Giving Compass' Take:
- Laura Spitalniak discusses the need to actively engage male student-athletes in sexual assault prevention efforts.
- How can active bystander trainings and other sexual assault prevention efforts be made more inclusive of all genders?
- Read more about improving sexual assault prevention efforts for men.
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Men student-athletes say they lack the knowledge and skills to serve as active bystanders when it comes to preventing sexual assault, despite having the desire to do so, according to a new report from It’s On Us, an organization dedicated to preventing campus sexual assault. Surveyed athletes also said they don’t consider their colleges’ awareness and prevention programs to be effective.
It’s On Us recommends colleges offer prevention education that includes statistics on and examples of the spectrum of healthy to unhealthy relationships, as well as of abusive behaviors.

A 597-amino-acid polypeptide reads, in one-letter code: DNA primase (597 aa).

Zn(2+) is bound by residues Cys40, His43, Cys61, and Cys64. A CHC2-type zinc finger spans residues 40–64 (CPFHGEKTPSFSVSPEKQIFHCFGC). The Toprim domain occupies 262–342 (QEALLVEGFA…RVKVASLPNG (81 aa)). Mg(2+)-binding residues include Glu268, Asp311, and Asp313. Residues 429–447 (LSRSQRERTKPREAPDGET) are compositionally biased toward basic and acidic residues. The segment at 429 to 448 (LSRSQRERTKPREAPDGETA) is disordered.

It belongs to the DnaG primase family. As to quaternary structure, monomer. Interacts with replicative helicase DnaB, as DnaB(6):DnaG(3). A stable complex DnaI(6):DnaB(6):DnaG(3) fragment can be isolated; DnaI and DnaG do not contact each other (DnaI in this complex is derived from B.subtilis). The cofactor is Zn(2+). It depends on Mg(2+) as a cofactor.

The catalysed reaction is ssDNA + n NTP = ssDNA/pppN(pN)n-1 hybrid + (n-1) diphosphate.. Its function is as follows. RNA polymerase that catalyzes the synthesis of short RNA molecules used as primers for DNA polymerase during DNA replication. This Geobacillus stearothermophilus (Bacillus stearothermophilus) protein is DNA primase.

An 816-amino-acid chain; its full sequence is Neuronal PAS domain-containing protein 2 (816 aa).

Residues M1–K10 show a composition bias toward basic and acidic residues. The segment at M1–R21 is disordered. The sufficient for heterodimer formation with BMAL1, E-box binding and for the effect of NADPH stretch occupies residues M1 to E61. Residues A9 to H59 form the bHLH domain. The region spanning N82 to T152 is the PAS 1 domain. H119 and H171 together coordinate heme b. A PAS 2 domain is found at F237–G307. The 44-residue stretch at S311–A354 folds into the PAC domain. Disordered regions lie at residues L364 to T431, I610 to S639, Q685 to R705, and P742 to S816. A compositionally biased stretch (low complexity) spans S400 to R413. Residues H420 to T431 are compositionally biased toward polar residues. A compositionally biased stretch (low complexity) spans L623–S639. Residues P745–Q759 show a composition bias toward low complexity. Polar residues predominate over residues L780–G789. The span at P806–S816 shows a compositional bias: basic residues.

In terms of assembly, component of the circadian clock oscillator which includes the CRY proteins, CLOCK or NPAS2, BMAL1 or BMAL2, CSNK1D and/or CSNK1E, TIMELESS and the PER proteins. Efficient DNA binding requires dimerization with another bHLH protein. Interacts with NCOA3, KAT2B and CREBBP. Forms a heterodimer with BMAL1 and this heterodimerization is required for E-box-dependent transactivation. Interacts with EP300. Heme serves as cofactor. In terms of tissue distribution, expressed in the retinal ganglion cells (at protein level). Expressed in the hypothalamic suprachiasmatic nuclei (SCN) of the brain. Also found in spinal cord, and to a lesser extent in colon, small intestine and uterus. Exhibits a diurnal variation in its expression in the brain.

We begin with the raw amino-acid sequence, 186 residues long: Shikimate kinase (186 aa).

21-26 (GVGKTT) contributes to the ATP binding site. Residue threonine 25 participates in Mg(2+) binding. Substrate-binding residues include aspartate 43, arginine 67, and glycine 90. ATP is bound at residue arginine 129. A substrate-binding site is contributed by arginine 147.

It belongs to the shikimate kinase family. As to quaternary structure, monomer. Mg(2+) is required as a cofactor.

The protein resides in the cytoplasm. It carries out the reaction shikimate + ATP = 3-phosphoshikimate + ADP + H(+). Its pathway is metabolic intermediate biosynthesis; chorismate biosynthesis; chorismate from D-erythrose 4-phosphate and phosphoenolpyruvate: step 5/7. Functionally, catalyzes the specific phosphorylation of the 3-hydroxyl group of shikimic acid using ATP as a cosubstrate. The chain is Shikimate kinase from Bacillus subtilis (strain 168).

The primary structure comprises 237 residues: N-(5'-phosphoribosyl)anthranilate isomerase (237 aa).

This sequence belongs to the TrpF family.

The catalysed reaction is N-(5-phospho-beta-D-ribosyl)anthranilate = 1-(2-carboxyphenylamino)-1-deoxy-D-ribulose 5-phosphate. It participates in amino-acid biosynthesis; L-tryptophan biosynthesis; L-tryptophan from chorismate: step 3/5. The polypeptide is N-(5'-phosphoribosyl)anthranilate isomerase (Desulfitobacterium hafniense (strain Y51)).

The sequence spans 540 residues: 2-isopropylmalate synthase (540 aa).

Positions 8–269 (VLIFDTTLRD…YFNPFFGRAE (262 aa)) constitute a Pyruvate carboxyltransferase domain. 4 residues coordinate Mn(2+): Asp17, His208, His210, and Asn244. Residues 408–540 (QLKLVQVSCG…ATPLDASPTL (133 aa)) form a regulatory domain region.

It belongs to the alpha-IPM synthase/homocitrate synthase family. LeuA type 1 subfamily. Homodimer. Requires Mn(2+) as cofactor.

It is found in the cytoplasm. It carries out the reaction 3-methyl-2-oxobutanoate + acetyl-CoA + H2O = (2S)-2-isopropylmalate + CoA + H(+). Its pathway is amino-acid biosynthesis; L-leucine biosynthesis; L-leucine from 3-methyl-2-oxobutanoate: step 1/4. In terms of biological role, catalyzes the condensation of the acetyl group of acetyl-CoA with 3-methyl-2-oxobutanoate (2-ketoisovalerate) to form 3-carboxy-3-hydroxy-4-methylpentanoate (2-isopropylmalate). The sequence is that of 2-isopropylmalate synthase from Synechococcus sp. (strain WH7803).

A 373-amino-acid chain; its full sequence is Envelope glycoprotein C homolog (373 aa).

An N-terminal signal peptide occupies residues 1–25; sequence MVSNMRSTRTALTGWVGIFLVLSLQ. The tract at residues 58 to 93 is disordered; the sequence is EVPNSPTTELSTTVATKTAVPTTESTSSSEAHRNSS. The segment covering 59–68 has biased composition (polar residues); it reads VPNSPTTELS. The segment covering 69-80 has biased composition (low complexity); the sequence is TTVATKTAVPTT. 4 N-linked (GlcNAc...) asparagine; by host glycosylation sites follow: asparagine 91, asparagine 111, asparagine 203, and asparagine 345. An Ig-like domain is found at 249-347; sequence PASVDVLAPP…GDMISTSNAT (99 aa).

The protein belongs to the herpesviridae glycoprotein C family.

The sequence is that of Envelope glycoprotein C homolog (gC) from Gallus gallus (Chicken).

Putting gender-inclusive examples into prevention programs is pivotal to combating the stereotype that men are not susceptible to sexual and domestic violence, the report said. Programming should also highlight a college’s reporting procedures and support resources for survivors who are men, as well as how athletes can support teammates who experience sexual misconduct or domestic abuse.
Research shows as many as 1 in 4 undergraduate women and 1 in 20 undergraduate men report sexual misconduct.
But It’s On Us found that a majority of surveyed men athletes don’t know their college’s policy for responding to sexual misconduct. And those who were familiar with it said they didn’t trust the college’s responses, based on conversations they had had with survivors who reported assaults.
Read the full article about sexual assault prevention by Laura Spitalniak at Higher Ed Dive.